Why We Celebrate Mahashivratri?

Why We Celebrate mahashivratri

Mahashivratri (February 21, 2020) is one of the most celebrated cultural festivals in India. It is held in honor of Lord Shiva, one of the principal deities described in India’s ancient scriptures such as the Puranas primarily in Shiva Purana, the Upanishads, the Vedas and other texts.

The other deities include Lord Brahma and Lord Vishnu. Together, these three deities are glorified and worshipped by millions in the Indian sub-continent. Celebrating Mahashivratri involves a number of rituals like Shiva Pujas, Shiva Abhishek, reading or hearing  of shivratri katha (stories), staying awake (night vigil called jagaran) and the like. The pivotal point of these rituals is to connect with Lord Shiva and experience a divine joy. 

What happens during the Mahashivratri festival?

What happens during the Mahashivratri festival?

Mahashivratri is a significant and the most essential pat of the Shivaism sect (followed by believers of Shiva) of the Hindu society. ‘Maha’ in Sanskrit means ‘great, ‘Shiv’ means ‘Lord Shiva’ and ‘Ratri’ means ‘night’; it means it is the great night of Lord Shiva. Most Vedic or Hindu festivals are marked or celebrated during the day. Mahashivratri is celebrated at night when the cosmic energy stemming from various planetary positions reaches its peak. The atmosphere in the cosmos is supercharged with shambhu tattvas. Any spiritual activity performed on this day automatically generates favorable results because the influence of tamas (the mode of ignorance or darkness) is curtailed to a greatest– extent. When this mode is reduced, people tend to feel spiritual and experience a higher consciousness.

Other festivals are about celebrations, reunions, merriments and revelry. What distinguishes Maha Shivratri from the rest of the festivals is its idea of introspection. During this festival, people especially the devotees of Shiva engage in the following:

What to do on Mahashivratri

What to do on Mahashivratri 2020
  • Fasting: Abstaining from food is considered to be an important part. It amounts to performing austerity or tapasya to please Lord Shiva. On the physical front, fasting detoxifies your body, improves your digestion as the stomach is given enough rest and increases your focus or meditational strength. Some devotees abstain from taking even water (nirjala), some have a single meal while others stay on milk and fruits.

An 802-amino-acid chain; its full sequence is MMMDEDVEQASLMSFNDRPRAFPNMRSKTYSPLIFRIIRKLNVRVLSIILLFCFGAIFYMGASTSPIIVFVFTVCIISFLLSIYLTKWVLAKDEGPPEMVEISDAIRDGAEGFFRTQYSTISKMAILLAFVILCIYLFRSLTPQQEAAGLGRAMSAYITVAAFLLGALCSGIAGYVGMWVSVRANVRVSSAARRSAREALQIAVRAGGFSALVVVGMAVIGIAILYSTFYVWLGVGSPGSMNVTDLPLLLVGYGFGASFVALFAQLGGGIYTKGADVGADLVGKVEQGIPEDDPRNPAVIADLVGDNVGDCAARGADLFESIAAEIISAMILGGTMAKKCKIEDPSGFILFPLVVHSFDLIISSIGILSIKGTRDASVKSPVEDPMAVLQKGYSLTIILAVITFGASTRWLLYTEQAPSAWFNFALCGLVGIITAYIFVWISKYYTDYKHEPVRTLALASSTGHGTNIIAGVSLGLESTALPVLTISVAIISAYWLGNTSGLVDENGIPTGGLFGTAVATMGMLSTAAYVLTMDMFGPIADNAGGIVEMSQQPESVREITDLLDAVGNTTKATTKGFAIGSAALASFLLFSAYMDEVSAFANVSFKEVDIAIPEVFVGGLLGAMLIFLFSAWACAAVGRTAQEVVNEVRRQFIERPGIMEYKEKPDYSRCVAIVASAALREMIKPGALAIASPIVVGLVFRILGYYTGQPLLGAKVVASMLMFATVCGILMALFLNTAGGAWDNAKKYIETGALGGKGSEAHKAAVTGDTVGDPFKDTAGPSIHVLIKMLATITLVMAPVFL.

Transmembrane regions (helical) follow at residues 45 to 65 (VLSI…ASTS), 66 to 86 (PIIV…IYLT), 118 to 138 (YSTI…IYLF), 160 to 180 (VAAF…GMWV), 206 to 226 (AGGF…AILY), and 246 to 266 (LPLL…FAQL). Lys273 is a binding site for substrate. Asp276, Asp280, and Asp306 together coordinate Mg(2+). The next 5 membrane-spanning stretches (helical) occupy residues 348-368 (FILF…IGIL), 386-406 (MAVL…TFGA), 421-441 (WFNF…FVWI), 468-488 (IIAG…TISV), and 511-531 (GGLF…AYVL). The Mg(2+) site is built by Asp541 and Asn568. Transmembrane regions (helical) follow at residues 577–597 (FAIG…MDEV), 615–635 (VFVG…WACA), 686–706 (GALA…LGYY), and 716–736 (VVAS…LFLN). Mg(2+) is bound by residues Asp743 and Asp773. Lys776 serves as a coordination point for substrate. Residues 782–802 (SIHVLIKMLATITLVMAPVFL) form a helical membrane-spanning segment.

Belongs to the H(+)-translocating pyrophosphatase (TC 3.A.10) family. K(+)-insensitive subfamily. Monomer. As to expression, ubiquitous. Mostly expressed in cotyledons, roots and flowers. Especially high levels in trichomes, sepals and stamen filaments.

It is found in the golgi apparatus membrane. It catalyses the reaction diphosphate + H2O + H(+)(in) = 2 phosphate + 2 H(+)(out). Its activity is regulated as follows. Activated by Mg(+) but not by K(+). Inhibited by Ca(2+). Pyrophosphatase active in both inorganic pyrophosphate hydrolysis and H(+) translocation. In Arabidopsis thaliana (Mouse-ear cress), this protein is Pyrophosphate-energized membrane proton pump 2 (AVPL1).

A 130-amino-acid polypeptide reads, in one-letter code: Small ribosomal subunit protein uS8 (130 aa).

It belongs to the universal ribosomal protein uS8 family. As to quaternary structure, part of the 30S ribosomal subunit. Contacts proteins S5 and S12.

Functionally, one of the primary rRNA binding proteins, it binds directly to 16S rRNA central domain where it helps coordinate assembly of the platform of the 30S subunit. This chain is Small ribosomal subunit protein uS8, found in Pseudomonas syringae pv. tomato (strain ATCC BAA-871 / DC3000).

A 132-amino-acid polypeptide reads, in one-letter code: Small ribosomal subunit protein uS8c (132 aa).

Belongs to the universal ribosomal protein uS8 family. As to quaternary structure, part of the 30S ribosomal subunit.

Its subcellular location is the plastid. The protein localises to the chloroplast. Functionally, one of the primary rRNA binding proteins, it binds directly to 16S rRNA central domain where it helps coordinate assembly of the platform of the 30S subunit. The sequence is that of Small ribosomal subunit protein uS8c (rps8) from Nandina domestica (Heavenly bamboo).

• Jagaran: ‘Jagaran’ means staying awake. As said earlier, Mahashivratri is celebrated at night. People observe night vigil and engage in prescribed rituals such as Shiva Abhishek, Rudra Abhishek, Bhajans (devotional songs), Meditation and breaking of the fast next day during an appropriate time.
  • Shiva Abhishek: This is the most essential, central part to this festival. It is an ancient ritual mentioned in the Shiva Purana that includes offering sacred items (dear to Shiva) and meditating on Him. This ritual starts after sunset and lasts till morning. The whole night is divided into four prahars (units of time) and this ritual happens once in each prahar. Offerings include Bel Patra (leaves of Aegle marmelos or Wood Apple), water, milk, flowers, fruit juices, honey and other holy waters.  
  • Chanting of Shiva Mantras: ‘Mantra’ in Sanskrit means ‘a tool to control one’s mind (manas). Chanting Sanskrit mantras on such auspicious day harmonize your mind, senses, body and soul. People flock to Shiva temples in masses and chant Shiva mantra such as the seed mantra (Om Namah Shivay), Rudra mantras, Mahamrityunjaya mantra and others that spiritualize the atmosphere.

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Why Mahashivratri is celebrated? Stories of Mahashivratri:

Why Mahashivratri is celebrated? Stories of Mahashivratri:

There are many Puranic stories or legends around the celebration of Mahashivratri. In all the stories, Lord Shiva is gloried and His wonderful feats are celebrated, sung by His devotees. All these feats are superhuman and occur perennially in the spiritual world to attract His devotees. 

  • The most significance event on this night is marriage of Lord Shiva and Paravati (Shakti). Their marriage is considered to be the most auspicious and worth hearing and reciting. 
  • It is the night when Lord Shiva displayed His Lingam form to Lord Brahma and Lord Vishnu who argued over their supremacy. This Lingam as brilliant as a thousands suns did not have any beginning or end, featuring its infinity. 
  •  On this day, Goddess Parvati performed a strict austerity (tapasya) for Lord Shiva. In the various Vedic scriptures, She is described as the inseparable energy of Shiva although any legends talk about Her separation from Shiva. By performing tapasya to obtain Shiva, She teaches us to purify our selves to attain the higher consciousness. Sheis regarded as Shakti or Bhavani, the protector, the destroyer (of pure evil) and regenerator of the universe and all life.
  • One significant on this night is that of Samudra Manthan. Bhagavad Purana describes the occurrence of Churning of Milky Ocean (Samudra Manthan) between demigods and demons to produce valuable items from the churning. When the deadliest poison called Halahala emerged spreading in all directions, it was Shiva who drank it and saved each and everyone. It is this night when Shiva rescued the whole universe by drinking this all- devouring poison. 
  • On this night, Lord Shiva performed the Tandava, the cosmic dance of creation, sustenance and annihilation. As fear personified, Lord Shiva dances intensely and irrepressibly but it all appears wonderful and divine to His devotees.

In conclusion, Mahashivratri 2020 is the night of the ultimate union of the soul (Shiva) and mind (Shakti). The festival is about devotion to the Divine, self-introspection and harmony within and without with fellow beings.

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